On the Children’s Referendum
The Government statement that the proposed children’s rights amendment to the Constitution will be a “strong, robust article designed to enhance the constitutional protection of children from abusive situations” is somewhat lacking in credibility. Already we have two child-specific constitutional obligations in our Constitution, neither of which is implemented.
The first is the obligation on the State to provide for free primary education. It isn’t free and it is but a pious aspiration. The second issue that concerns us and many parents – including those who made their heart-broken feelings known to the Irish Human Rights Commission in 2010 – is the obligation on the State to ensure that any child may attend any school which is in receipt of public money without being indoctrinated while in class (Article 44.4.2).
Under human rights conventions children whose parents don’t want them indoctrinated in a particular religion are entitled not to be marginalised, discriminated against and disadvantaged in the exercise of this right. The Whitaker Commission on the Constitution (1996) acknowledged that the treatment of such children now is unconstitutional. This was, at last, recognised by the Minister for Education, Ruairí Quinn, when he set up a Committee on Pluralism and Patronage.
This body recommended that the arrangements for religious instruction and formation in our stand-alone national schools, ie, where there’s no inclusive school available locally, must be changed. This is to ensure that the children of non-religious and minority religion parents are not denied their constitutional rights in publicly-funded schools under the patronage of a particular Church. It is not good enough that youngsters be left twiddling their thumbs for at least two and a half hours at the back of the class while the rest learn their prayers in the same room. They are entitled to respect and to effective education in what is already a very short teaching week.
The failure of the Government to move on Professor Coolahan’s Committee’s recommendations for stand-alone national schools is most disturbing and one has to question whether the commitment to their constitutional obligations to children is a genuine one in the light of this. We hope that undue deference to the interests of institutional churches is not trumping the existing constitutional rights of parents and their children.
The Government should act now to remove the appearance of insincerity by giving effect to their existing constitutional obligations to children before the referendum date. If time is too short then it would be better to defer the referendum until this is done and, having regard for our financial predicament, hold it with the next national elections.
3 Seaview Terrace, Dublin 4
On community television and Saorview
As the analogue television service was switched off after 50 years on the 24th October, the focus was very much on TV’s past. In contrast to the promises made during the (failed) bidding process for the commercial DTT (Digital Terrestrial Television), there were no exciting new packages of channels enticing us to switch. Even some of those new channels which were supposed to be on the free, public digital terrestrial service, such as Oireachtas TV, didn’t manage to negotiate carriage on RTÉ’s new network.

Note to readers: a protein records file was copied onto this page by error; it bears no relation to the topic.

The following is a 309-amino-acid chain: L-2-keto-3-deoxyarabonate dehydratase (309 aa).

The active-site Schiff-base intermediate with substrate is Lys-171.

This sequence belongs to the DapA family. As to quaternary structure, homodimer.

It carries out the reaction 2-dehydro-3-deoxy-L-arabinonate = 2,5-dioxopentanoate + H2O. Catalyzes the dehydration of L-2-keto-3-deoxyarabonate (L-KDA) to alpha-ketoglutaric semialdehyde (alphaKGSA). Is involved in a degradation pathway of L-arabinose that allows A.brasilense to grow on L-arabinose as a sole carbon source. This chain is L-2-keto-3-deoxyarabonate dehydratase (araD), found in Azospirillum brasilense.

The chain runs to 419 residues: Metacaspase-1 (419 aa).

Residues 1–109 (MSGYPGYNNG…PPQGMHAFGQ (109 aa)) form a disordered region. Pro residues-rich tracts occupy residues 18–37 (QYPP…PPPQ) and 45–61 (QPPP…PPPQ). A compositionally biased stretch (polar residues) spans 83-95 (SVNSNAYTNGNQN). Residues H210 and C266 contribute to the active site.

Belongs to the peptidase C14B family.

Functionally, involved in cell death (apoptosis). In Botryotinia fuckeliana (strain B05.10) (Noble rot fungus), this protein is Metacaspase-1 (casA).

The Department of Communications invested in an advertising campaign which was not allowed to really promote the option of non-subscription television, instead treating terrestrial television as a relic, of interest only to the elderly and uninformed. The figure of 15% of the population accessing terrestrial television was repeated ad nauseum – ignoring the second TV sets in so many homes, which were still relying on the ‘rabbit’s ears’.
This was a huge missed opportunity. Community Television in Ireland responded to the BAI’s request for expressions of interest in new digital channels with an imaginative partnership between local community TV in Dublin, Belfast and Cork to create the first true 32-county channel, transmitted North and South. While receiving positive words from the regulator, Irish policy is too mired in a commercial pay TV model which has failed to see a way to supporting new services coming on board. This limits the options for Saorview viewers to the five existing domestic channels (RTÉ 1 & 2, TV3, 3e, TG4) and some rebadged RTÉ content (RTÉ News Now, RTÉ jr, RTÉ 1 +1) rather than the 40+ channels available in the UK and technically viable for the spectrum.
In the UK, the switchover to digital was combined with a bidding process for a new local TV mix, which saw three community channels win out in three of the pilot cities – Grimsby, Sheffield and Liverpool.
When the new government took office they were faced with an economy and society saddled with debt and huge amounts of under-used resources, whether physical or human capital. It is unfortunate to see our broadcasting sector in the same situation, with RTÉ Networks saddled with a €70m transmission system designed for a commercial digital TV client who will not materialise. If our current Minister for Communications wants to offer a real choice to Irish citizens of free to air TV, if he wishes to see resources being used in innovative and exciting ways, he could do worse than allowing communities around Ireland use the freed up TV spectrum, even on a short term basis. If Minister Rabbitte is serious about providing true diversity and choice to Irish TV viewers, the DTT system needs to prioritise the addition of new mixes and new channels under a viable cost structure, based on current realities, rather than the failed commercial model of the previous government.
Manager, Dublin Community Television
Guinness Enterprise Centre,
Taylor’s Lane, Dublin 8